A giltwood mirror sold in 1951 following the death of Sir John Shelley-Rolls, has been bought back by the Estate and re-hung in its original spot in time for this year’s open season, which begins on 1st May. We believe the mirror was commissioned by the Earl of Leicester for his estate at Penshurst in the 18th Century, and later became part the Shelley collection. It was adapted by Sir Bysshe Shelley in 1806 to include his arms which are emblazoned on the cartouche, and a baronet badge.
The mirror was passed on to Sir John Shelley-Rolls and when the Estate was broken up following Sir John’s death, the mirror was shipped to the US having been sold again by London antique dealer Phillips & Harris in the 1970s.
The 7ft by 3ft giltwood mirror originally hung at the bottom of the main staircase, above a similarly dated console table. It bears the label of Thomas Ponsonby (1767-1848), a carver, gilder and glass grinder, with Royal Warrant appointments from both George IV (1823) and William IV (1830). Ponsonby is almost certainly responsible for ‘updating’ the mirror including the painting of Sir Bysshe Shelley’s arms, re-gilding the frame and providing a new mirror plate. He also added a pierced carving which overlays the top of the mirror where there would have been a ‘rebate’ at the point of overlay between the original upper and lower mirror plates.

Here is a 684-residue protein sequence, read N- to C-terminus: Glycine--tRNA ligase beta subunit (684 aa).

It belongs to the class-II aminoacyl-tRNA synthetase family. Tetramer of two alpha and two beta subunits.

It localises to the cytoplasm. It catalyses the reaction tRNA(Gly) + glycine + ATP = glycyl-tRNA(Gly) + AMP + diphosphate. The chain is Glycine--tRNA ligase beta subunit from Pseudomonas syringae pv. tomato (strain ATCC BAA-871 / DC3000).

The mirror’s journey back to the UK took several months to achieve and it is now reinstated in its original position for visitors to admire on their tour of the house. The Bullens are so please that the mirror has returned.
Many months were spent preparing for the mirror’s return to Avington Park, its history in the house dates to at least the mid 19th Century as part of the Shelley-Rolls collection. It arrived back in the UK at the beginning of the year and to Avington a few weeks ago. Now hung, it looks as if it has always been here.
The House is well known for its mirror collection, which also includes a Grinling Gibbons mirror in the state rooms and being able to add the Georgian piece to the collection was an opportunity that couldn’t be missed.